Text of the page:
Skip to main content

Ruschmeyer's Etiquette Concept Nixed Amid Scrutiny

Thu, 08/27/2020 - 08:45
Ruschmeyer’s in Montauk is having quite the busy summer and is weighing whether to extend its season past Thanksgiving this year.
Jane Bimson

The giant sparklers may have stopped, but the fireworks continue for Ruschmeyer's Hotel and Restaurant in Montauk.

Earlier this month, East Hampton Town intervened to stop an extravagant outdoor entertainment concept called Etiquette at the establishment; it featured music, aerial performances, burlesque dancers, and other acts, and nightclub-style lighting.

"What they ran into was the realization that the way they wanted to run a business didn't conform to the way the town requires people to run businesses," East Hampton Town Supervisor Peter Van Scoyoc said last week. Among the citations issued to Ruschmeyer's, he said, were a noise violation and an illegal fireworks violation for the alleged possession of a case of 150 oversize sparklers.

The owner of Ruschmeyer's, Vincenzo Lentini, was one of three Montauk restaurant personnel issued an appearance ticket on July 4 on low-level charges related to liquor storage and signs. In an interview last week, Mr. Lentini called the charges unfair and suggested they were "an attempt to put every business on notice that anything they find, they can pull your liquor license."

Mr. Van Scoyoc said there is now an ongoing investigation into a house near Ruschmeyer's, thought to be staff housing, where large parties allegedly continue to happen. Ruschmeyer's is at 161 Second House Road and the house in question is at 151 Second House Road.

"There was some concern that maybe they were expanding their commercial use there," Mr. Van Scoyoc said. "We did send enforcement personnel to investigate and there are charges that are pending as a result, the nature of which I can't really speak to."

After a handful of noise complaints in July, the most recent incident documented by East Hampton Town Police was an alleged Covid-19 violation at Ruschmeyer's on Aug. 3 in the afternoon.

Photographs taken of the scene earlier this summer show dozens of cars clogging the roadside outside both properties. One distraught neighbor, Tom Melore, took matters into his own hands by making a conspicuous sign that read "COVID party," with an arrow pointing in the direction of the properties. Mr. Melore said a manager of the club went onto his property and removed the sign.

"I needed to draw attention to them," Mr. Melore said last month. "Saturday night, they kept me up with the noise. If I don't do something they'll continue."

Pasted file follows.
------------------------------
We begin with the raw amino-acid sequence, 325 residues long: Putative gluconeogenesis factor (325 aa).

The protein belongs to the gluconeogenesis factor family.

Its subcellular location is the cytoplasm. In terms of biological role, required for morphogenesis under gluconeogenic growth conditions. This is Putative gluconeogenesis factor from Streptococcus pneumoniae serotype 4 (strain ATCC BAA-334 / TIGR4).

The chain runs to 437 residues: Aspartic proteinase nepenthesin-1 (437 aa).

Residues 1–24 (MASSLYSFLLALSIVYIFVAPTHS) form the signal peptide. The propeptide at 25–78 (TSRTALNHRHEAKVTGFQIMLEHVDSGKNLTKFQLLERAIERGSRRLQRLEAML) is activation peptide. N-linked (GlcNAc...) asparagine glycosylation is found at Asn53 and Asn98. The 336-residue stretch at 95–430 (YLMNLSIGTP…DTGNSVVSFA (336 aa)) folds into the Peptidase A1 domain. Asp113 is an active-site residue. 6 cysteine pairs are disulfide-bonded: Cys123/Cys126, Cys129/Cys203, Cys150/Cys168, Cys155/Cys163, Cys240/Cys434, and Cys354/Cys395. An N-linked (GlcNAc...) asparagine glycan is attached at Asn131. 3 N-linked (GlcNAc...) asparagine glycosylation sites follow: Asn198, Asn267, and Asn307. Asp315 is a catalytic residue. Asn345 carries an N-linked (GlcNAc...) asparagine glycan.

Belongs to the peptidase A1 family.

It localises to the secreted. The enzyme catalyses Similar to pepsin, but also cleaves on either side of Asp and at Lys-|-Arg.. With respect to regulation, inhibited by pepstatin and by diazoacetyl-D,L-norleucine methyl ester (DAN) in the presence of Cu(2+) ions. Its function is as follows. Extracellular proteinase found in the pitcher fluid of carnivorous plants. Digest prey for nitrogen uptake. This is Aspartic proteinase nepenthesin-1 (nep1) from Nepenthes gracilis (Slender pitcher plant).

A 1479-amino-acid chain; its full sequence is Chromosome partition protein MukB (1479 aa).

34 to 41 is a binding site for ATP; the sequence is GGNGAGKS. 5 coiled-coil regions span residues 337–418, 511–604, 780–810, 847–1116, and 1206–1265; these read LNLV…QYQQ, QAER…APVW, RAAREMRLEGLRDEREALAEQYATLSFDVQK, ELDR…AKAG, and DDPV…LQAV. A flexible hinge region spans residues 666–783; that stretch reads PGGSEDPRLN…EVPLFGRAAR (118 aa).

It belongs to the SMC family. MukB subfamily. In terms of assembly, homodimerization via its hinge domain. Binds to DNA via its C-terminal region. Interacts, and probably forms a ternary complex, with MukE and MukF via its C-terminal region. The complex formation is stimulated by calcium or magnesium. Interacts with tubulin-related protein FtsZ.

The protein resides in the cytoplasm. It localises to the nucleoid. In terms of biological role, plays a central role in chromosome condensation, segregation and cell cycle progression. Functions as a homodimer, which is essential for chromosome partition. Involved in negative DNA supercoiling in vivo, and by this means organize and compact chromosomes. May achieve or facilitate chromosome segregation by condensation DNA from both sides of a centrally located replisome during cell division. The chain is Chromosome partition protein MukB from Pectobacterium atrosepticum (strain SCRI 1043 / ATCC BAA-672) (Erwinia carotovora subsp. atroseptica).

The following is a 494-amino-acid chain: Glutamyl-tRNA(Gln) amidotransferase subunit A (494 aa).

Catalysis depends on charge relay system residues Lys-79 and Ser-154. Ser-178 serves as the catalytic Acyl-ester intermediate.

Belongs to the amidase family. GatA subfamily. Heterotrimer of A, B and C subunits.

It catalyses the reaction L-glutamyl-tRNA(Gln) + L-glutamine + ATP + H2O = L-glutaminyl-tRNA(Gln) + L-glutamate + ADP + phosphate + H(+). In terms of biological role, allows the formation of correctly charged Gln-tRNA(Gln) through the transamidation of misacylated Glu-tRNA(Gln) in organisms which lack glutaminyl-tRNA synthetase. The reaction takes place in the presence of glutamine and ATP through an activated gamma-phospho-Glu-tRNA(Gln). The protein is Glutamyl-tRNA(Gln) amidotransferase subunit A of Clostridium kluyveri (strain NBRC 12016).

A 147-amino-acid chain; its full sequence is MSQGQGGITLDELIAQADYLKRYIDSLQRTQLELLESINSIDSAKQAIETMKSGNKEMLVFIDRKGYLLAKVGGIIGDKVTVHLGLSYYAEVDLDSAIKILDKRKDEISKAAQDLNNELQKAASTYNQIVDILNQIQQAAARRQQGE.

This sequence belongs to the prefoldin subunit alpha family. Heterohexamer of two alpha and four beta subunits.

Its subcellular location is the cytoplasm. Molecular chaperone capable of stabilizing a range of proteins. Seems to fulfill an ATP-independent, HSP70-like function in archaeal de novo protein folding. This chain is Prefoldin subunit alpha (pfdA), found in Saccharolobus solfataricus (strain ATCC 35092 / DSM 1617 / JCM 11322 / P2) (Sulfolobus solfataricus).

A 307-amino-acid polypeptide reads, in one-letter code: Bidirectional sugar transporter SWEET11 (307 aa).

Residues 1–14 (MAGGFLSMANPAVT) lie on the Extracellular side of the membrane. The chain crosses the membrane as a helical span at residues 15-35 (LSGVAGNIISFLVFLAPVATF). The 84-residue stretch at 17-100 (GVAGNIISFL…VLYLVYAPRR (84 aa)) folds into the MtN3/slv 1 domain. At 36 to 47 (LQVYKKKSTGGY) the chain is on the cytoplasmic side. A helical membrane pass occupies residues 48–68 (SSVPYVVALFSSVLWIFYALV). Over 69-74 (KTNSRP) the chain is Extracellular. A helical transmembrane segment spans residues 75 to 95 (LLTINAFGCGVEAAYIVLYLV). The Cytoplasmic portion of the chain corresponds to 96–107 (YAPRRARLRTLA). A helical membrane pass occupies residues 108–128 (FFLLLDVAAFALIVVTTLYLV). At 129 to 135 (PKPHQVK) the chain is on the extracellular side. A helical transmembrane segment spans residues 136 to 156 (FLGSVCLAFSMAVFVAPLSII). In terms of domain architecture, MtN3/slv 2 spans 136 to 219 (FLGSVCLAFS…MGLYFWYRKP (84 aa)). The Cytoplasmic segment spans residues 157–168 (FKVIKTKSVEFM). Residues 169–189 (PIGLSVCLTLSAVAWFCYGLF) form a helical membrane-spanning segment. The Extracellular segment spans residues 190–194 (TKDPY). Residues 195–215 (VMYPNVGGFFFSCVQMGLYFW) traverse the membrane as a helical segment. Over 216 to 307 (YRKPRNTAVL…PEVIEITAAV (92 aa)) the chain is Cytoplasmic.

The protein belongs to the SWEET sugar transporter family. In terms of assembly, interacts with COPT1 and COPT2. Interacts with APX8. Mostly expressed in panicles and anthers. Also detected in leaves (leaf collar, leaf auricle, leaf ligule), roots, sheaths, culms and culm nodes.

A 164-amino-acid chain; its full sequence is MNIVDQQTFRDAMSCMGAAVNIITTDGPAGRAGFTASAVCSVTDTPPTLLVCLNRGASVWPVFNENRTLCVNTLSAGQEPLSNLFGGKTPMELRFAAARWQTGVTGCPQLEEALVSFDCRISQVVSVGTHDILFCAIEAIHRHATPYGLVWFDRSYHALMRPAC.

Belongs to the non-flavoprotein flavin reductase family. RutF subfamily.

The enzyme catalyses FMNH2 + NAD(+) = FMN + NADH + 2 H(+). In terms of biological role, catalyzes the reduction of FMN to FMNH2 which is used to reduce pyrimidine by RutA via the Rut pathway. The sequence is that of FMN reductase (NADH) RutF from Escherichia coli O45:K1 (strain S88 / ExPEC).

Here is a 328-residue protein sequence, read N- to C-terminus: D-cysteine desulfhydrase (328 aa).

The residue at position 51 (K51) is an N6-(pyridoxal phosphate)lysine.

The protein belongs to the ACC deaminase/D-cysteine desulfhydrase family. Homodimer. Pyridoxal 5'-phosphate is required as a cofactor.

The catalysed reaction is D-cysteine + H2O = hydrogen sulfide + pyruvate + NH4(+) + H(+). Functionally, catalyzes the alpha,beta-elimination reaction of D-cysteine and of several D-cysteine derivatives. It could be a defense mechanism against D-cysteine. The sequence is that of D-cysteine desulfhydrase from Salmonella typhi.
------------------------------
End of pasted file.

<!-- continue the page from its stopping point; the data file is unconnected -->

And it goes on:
"It's really apparent what's been going on with certain establishments," said Glenn Glasser, a resident of Second House Road who said he witnessed hundreds of blue plastic cups scattered on the road last month. "The police don't have enough help and we don't feel we're being heard."

While the house is owned by Ruschmeyer's Hospitality Group, Mr. Lentini disputed the allegation that it is a party house. He said he hired a property management company to rent it to visitors, not staff members, and that it has a rental registry number in accordance with East Hampton Town rules.

After Etiquette was axed, Mr. Lentini called the situation "frustrating."

"We hired 11 security people to make sure everyone stayed at their tables and conformed to Covid rules so nobody would be harmed or put in jeopardy," he said. "Even with that, they found a way to get us. We took all necessary precautions. We had two security guards just by the bathrooms to make sure people had a mask on. It was more like babysitting."

"You're trying to operate a business. You're trying to make a living in a seasonal business," Mr. Lentini later continued. "It's a short season to begin with and it's got challenges because of Covid. The Police Department, fire marshal, State Liquor Authority -- they're breathing down your neck, almost like they don't want you here. We're generating revenue, paying taxes, employing people."

Ruschmeyer's is weighing extending its season past Thanksgiving. Customer traffic is higher this year, Mr. Lentini said. "But it dies down earlier, I've noticed, because of all the restrictions. I've never seen Montauk closed so early -- 11 o'clock," he said.

With Reporting by Doug Kuntz

 

Villages

Time Ran Out for Two of East Hampton's Old Elms

Last week, two large American elm trees, estimated to be between 80 and 100 years old, were cut down at the intersection of Main Street and Newtown Lane: one in front of Louis Vuitton, and the other in front of J. Crew. Neither had Dutch elm disease, according to Olivia Brooks, the chairwoman of the 25-person Ladies Village Improvement Society tree committee since 2008, but both had simply reached the end of their long lives.

Feb 29, 2024

On the Wing: Like Reeds in the Breeze

Odds are, you’re not going to see an American bittern, despite its large size. Frankly, the American bittern doesn’t want to be seen; it chose invisibility as its superpower. Still, this is the best time of year to try; make the experience at least as much about the journey as the destination.

Feb 29, 2024

New Manager Takes Stock at Food Pantry

Noah Gualtieri may be new to the job of operations manager at the East Hampton Food Pantry, but he is hardly new to the work of the pantry.

Feb 22, 2024

Your support for The East Hampton Star helps us deliver the news, arts, and community information you need. Whether you are an online subscriber, get the paper in the mail, delivered to your door in Manhattan, or are just passing through, every reader counts. We value you for being part of The Star family.

Your subscription to The Star does more than get you great arts, news, sports, and outdoors stories. It makes everything we do possible.